So there you have it, a full and in-depth review of everything about Reading Festival will be coming to This Is Entertainment in the next few days. For now have fun working out the bands behind all the song references used as titles in this article, each point from 1 to 10 has been released as a song name…enjoy


James Michael Parry

Music: Reading Festival 2010 Review

Moody rock stars, muddier teenagers and a plethora of fantastic music and comedy performers made up this year’s Reading Festival weekend.

The rain began on Thursday 26 and continued on and off through the Friday to create one of the most water-logged festivals of recent years.

Classic rock fans refused to have their spirits dampened by the rain and earnestly awaited Guns ‘n’ Roses Main Stage headlining performance on Friday evening. Unfortunately they waited far longer than anyone expected and when frontman Axl Rose waltzed on stage at 10.30pm the band were already an hour late for their advertised slot.

The heavyweight rockers, famous for hits such as ‘Sweet Child O’ Mine’ and ‘November Rain’, had already kept fans waiting 10 years for their latest album Chinese Democracy, but once the music began the crowd’s discontent softened a little.

Despite festival management company Festival Republic allowing the band to play on for an extra half an hour, they were forced to switch of the sound system at 12.00pm to comply with Reading Borough Council’s licensing, leaving Axl mouthing along to muffled drum sounds.

Being a no-good rock and roller though Rose felt this was not the end and promptly picked up a nearby megaphone to sing along with the crowd in the most original rendition of ‘Paradise City’ in the band’s history.

Guns may have failed to capture the crowds’ imagination but across the (now sodden) grass in the Lock Up tent American pop-rockers Alkaline Trio were delivering a solid performance.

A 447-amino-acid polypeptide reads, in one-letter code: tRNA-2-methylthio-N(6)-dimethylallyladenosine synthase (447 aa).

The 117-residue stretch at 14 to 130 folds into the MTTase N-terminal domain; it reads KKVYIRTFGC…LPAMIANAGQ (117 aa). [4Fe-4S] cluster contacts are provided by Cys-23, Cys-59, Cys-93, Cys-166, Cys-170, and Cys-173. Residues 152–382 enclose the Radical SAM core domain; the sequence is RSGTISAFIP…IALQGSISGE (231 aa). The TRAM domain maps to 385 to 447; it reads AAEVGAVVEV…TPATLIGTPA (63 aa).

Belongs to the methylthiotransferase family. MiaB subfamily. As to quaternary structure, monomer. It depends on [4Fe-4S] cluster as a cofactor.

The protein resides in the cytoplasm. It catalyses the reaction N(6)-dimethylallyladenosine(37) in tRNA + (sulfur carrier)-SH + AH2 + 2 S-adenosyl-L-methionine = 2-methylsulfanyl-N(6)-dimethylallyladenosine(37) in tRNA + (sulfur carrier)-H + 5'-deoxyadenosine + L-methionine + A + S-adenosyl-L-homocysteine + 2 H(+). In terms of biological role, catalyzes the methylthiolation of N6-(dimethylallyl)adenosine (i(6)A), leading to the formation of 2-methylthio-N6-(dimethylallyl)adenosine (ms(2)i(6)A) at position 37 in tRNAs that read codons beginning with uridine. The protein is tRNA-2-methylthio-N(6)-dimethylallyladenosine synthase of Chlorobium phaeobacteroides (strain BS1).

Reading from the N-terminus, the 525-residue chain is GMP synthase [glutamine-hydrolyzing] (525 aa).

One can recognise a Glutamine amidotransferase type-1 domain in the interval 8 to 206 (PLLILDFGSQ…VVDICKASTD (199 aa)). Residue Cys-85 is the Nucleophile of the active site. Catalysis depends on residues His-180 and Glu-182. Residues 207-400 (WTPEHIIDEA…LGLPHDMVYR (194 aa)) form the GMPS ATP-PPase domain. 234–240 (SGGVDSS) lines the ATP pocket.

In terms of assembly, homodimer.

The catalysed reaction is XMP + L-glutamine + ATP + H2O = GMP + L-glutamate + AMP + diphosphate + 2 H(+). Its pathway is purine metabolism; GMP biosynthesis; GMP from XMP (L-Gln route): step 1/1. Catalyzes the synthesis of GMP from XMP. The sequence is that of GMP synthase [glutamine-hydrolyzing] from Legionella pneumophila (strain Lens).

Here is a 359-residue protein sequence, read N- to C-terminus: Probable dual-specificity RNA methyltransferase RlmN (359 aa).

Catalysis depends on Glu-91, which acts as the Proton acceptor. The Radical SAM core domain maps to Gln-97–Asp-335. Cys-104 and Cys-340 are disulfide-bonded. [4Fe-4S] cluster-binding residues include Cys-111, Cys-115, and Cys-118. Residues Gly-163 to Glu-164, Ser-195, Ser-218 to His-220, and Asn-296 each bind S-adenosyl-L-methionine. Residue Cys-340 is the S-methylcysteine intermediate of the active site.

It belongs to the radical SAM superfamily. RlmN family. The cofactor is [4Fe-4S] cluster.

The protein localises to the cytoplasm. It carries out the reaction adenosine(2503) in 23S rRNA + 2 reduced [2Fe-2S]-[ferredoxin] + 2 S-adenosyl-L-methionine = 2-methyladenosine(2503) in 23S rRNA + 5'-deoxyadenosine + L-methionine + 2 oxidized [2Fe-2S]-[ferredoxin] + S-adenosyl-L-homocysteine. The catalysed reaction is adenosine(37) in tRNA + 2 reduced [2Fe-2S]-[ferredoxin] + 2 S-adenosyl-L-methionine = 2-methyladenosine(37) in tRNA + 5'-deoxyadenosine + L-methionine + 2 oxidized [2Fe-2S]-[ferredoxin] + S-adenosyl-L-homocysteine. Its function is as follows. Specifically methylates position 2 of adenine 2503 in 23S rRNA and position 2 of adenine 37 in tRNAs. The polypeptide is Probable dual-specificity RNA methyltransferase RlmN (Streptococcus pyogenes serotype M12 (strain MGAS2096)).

Elsewhere on the Friday Queens of the Stone Age and Lostprophets oozed energy on the Main Stage and both had the crowd singing along to their greatest hits.

Saturday brought a clash between the thumping drum and bass outfit Pendulum and the mellow radio-friendly sounds of Arcade Fire, whose latest album The Suburbs jumped to the top of the album charts last week. Both bands were well received, with the crowd chanting the haunting chorus of Arcade Fire’s ‘Wake Up’ for hours after the music had finished.

In the midst of the battle for supremacy, NOFX showed up as a secret act on the Lock Up stage to entertain the crowd with their usual jibes, even inviting Frank Turner on to join them during their 18 minute epic song ‘The Decline,’ which they performed in full. Soon after came the band that really shone through on Saturday night: Bad Religion. The group’s 30-year-old political punk sounds united old and new fans with a fantastically diverse set delivering hit after hit.

Earlier in the afternoon The Mystery Jets hypnotised the audience with songs from their latest album Serotonin and Dizzee Rascal united rock and pop fans with his bizarre range of styles, including a rendition of his own version of Nirvana’s ‘Smells Like Teen Spirit’ as well as his own hits ‘Bonkers’ and ‘Jus a Rascal’.

Sunday saw a departure from the usual tradition of heavy metal bands to have pop-punk kings Blink 182 closing the festival amid fans of all ages. A particular visual highlight was drummer Travis Barker’s 360 degree drum kit, which spun in all directions, leaving him upside down while he thrashed out a blistering drum solo.

Guitarist Tom Delongue fared less well as he constantly forgot lyrics and at one point got distracted when he spotted Dominic Howard, the drummer for the British rock group Muse, watching them from the side of the stage.

The Alternative Tent retained its consistently high calibre of acts this year, with Adam Bloom, Robin Ince and Russell Kane, who had only just arrived at the festival after being awarded the Edinburgh Comedy Award the previous day, all having the tent in stitches from start to finish.

Despite some typically British weather, the festival delivered a fantastic weekend of entertainment. There was some slightly over-zealous fire fighting on the final night, but generally new safety measures managed to cut down the amount of crime and dangerous gas explosions, which have tarnished the event’s reputation for years. Roll on 2011.